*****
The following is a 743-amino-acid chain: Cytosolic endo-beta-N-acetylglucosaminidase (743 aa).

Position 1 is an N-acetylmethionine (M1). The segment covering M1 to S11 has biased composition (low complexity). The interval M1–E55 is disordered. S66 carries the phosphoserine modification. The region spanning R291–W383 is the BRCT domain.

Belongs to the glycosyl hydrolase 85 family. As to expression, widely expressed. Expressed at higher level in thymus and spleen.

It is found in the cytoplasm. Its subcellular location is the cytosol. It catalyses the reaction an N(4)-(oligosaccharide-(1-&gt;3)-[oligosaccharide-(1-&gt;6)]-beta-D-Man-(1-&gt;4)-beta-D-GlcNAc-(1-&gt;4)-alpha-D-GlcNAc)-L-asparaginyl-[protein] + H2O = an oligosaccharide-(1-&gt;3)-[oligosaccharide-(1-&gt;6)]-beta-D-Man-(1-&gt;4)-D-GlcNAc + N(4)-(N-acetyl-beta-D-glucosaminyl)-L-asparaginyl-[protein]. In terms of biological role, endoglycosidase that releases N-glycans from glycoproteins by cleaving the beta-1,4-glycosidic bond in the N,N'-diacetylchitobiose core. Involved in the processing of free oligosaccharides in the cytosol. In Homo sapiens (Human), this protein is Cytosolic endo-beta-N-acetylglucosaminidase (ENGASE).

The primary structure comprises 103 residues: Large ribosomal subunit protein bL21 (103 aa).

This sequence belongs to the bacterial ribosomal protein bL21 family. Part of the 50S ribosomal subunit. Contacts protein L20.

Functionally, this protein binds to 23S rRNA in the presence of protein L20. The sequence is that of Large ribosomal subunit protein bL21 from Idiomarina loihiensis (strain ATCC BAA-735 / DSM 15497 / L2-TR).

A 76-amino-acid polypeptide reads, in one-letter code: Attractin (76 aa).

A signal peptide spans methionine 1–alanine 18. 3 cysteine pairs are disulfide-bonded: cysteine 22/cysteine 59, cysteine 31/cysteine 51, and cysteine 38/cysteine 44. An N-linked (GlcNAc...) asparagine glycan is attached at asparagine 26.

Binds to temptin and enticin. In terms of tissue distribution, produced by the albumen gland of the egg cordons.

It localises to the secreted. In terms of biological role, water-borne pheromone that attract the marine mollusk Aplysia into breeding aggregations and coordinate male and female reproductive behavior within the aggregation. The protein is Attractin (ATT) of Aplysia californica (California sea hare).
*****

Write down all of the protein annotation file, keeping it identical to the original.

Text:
The following is a 743-amino-acid chain: Cytosolic endo-beta-N-acetylglucosaminidase (743 aa).

Position 1 is an N-acetylmethionine (M1). The segment covering M1 to S11 has biased composition (low complexity). The interval M1–E55 is disordered. S66 carries the phosphoserine modification. The region spanning R291–W383 is the BRCT domain.

Belongs to the glycosyl hydrolase 85 family. As to expression, widely expressed. Expressed at higher level in thymus and spleen.

It is found in the cytoplasm. Its subcellular location is the cytosol. It catalyses the reaction an N(4)-(oligosaccharide-(1-&gt;3)-[oligosaccharide-(1-&gt;6)]-beta-D-Man-(1-&gt;4)-beta-D-GlcNAc-(1-&gt;4)-alpha-D-GlcNAc)-L-asparaginyl-[protein] + H2O = an oligosaccharide-(1-&gt;3)-[oligosaccharide-(1-&gt;6)]-beta-D-Man-(1-&gt;4)-D-GlcNAc + N(4)-(N-acetyl-beta-D-glucosaminyl)-L-asparaginyl-[protein]. In terms of biological role, endoglycosidase that releases N-glycans from glycoproteins by cleaving the beta-1,4-glycosidic bond in the N,N'-diacetylchitobiose core. Involved in the processing of free oligosaccharides in the cytosol. In Homo sapiens (Human), this protein is Cytosolic endo-beta-N-acetylglucosaminidase (ENGASE).

The primary structure comprises 103 residues: Large ribosomal subunit protein bL21 (103 aa).

This sequence belongs to the bacterial ribosomal protein bL21 family. Part of the 50S ribosomal subunit. Contacts protein L20.

Functionally, this protein binds to 23S rRNA in the presence of protein L20. The sequence is that of Large ribosomal subunit protein bL21 from Idiomarina loihiensis (strain ATCC BAA-735 / DSM 15497 / L2-TR).

A 76-amino-acid polypeptide reads, in one-letter code: Attractin (76 aa).

A signal peptide spans methionine 1–alanine 18. 3 cysteine pairs are disulfide-bonded: cysteine 22/cysteine 59, cysteine 31/cysteine 51, and cysteine 38/cysteine 44. An N-linked (GlcNAc...) asparagine glycan is attached at asparagine 26.

Binds to temptin and enticin. In terms of tissue distribution, produced by the albumen gland of the egg cordons.

It localises to the secreted. In terms of biological role, water-borne pheromone that attract the marine mollusk Aplysia into breeding aggregations and coordinate male and female reproductive behavior within the aggregation. The protein is Attractin (ATT) of Aplysia californica (California sea hare).